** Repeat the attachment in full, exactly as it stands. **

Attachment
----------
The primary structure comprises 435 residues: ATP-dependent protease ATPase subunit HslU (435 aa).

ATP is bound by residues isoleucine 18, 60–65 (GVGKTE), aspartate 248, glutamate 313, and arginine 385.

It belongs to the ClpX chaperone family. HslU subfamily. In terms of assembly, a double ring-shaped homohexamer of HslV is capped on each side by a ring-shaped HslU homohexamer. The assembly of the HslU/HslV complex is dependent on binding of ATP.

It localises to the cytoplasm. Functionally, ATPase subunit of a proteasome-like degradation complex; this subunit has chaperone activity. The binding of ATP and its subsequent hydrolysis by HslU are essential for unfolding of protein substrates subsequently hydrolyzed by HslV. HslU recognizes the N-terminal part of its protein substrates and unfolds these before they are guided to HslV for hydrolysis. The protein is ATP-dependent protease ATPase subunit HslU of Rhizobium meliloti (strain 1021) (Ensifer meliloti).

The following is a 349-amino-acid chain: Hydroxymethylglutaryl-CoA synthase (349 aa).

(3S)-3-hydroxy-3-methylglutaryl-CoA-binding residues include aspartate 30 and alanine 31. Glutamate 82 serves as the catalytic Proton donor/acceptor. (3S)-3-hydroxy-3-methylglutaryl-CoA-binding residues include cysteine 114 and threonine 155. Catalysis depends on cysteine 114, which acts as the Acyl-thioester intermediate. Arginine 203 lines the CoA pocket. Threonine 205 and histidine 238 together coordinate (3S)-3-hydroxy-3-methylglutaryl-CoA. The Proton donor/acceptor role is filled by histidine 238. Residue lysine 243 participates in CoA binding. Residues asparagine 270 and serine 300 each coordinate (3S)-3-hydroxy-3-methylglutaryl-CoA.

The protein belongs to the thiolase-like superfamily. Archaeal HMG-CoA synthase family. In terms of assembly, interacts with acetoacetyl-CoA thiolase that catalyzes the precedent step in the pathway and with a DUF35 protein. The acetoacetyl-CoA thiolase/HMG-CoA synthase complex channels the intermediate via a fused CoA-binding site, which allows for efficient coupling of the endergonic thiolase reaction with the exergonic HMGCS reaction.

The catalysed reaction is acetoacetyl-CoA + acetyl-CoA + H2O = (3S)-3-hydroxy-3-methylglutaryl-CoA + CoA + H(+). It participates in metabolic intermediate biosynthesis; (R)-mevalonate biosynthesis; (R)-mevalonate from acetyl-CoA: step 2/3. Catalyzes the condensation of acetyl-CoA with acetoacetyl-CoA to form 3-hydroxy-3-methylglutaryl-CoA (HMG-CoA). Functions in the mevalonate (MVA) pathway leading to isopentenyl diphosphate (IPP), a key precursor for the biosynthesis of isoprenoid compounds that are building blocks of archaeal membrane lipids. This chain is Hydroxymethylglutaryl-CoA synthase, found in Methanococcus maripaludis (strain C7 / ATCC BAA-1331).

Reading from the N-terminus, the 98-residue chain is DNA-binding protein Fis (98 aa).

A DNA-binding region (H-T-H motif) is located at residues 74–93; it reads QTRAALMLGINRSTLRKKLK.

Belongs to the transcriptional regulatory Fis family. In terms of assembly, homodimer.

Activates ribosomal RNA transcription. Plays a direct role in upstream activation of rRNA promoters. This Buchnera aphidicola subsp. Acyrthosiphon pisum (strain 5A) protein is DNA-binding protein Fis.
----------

The primary structure comprises 435 residues: ATP-dependent protease ATPase subunit HslU (435 aa).

ATP is bound by residues isoleucine 18, 60–65 (GVGKTE), aspartate 248, glutamate 313, and arginine 385.

It belongs to the ClpX chaperone family. HslU subfamily. In terms of assembly, a double ring-shaped homohexamer of HslV is capped on each side by a ring-shaped HslU homohexamer. The assembly of the HslU/HslV complex is dependent on binding of ATP.

It localises to the cytoplasm. Functionally, ATPase subunit of a proteasome-like degradation complex; this subunit has chaperone activity. The binding of ATP and its subsequent hydrolysis by HslU are essential for unfolding of protein substrates subsequently hydrolyzed by HslV. HslU recognizes the N-terminal part of its protein substrates and unfolds these before they are guided to HslV for hydrolysis. The protein is ATP-dependent protease ATPase subunit HslU of Rhizobium meliloti (strain 1021) (Ensifer meliloti).

The following is a 349-amino-acid chain: Hydroxymethylglutaryl-CoA synthase (349 aa).

(3S)-3-hydroxy-3-methylglutaryl-CoA-binding residues include aspartate 30 and alanine 31. Glutamate 82 serves as the catalytic Proton donor/acceptor. (3S)-3-hydroxy-3-methylglutaryl-CoA-binding residues include cysteine 114 and threonine 155. Catalysis depends on cysteine 114, which acts as the Acyl-thioester intermediate. Arginine 203 lines the CoA pocket. Threonine 205 and histidine 238 together coordinate (3S)-3-hydroxy-3-methylglutaryl-CoA. The Proton donor/acceptor role is filled by histidine 238. Residue lysine 243 participates in CoA binding. Residues asparagine 270 and serine 300 each coordinate (3S)-3-hydroxy-3-methylglutaryl-CoA.

The protein belongs to the thiolase-like superfamily. Archaeal HMG-CoA synthase family. In terms of assembly, interacts with acetoacetyl-CoA thiolase that catalyzes the precedent step in the pathway and with a DUF35 protein. The acetoacetyl-CoA thiolase/HMG-CoA synthase complex channels the intermediate via a fused CoA-binding site, which allows for efficient coupling of the endergonic thiolase reaction with the exergonic HMGCS reaction.

The catalysed reaction is acetoacetyl-CoA + acetyl-CoA + H2O = (3S)-3-hydroxy-3-methylglutaryl-CoA + CoA + H(+). It participates in metabolic intermediate biosynthesis; (R)-mevalonate biosynthesis; (R)-mevalonate from acetyl-CoA: step 2/3. Catalyzes the condensation of acetyl-CoA with acetoacetyl-CoA to form 3-hydroxy-3-methylglutaryl-CoA (HMG-CoA). Functions in the mevalonate (MVA) pathway leading to isopentenyl diphosphate (IPP), a key precursor for the biosynthesis of isoprenoid compounds that are building blocks of archaeal membrane lipids. This chain is Hydroxymethylglutaryl-CoA synthase, found in Methanococcus maripaludis (strain C7 / ATCC BAA-1331).

Reading from the N-terminus, the 98-residue chain is DNA-binding protein Fis (98 aa).

A DNA-binding region (H-T-H motif) is located at residues 74–93; it reads QTRAALMLGINRSTLRKKLK.

Belongs to the transcriptional regulatory Fis family. In terms of assembly, homodimer.

Activates ribosomal RNA transcription. Plays a direct role in upstream activation of rRNA promoters. This Buchnera aphidicola subsp. Acyrthosiphon pisum (strain 5A) protein is DNA-binding protein Fis.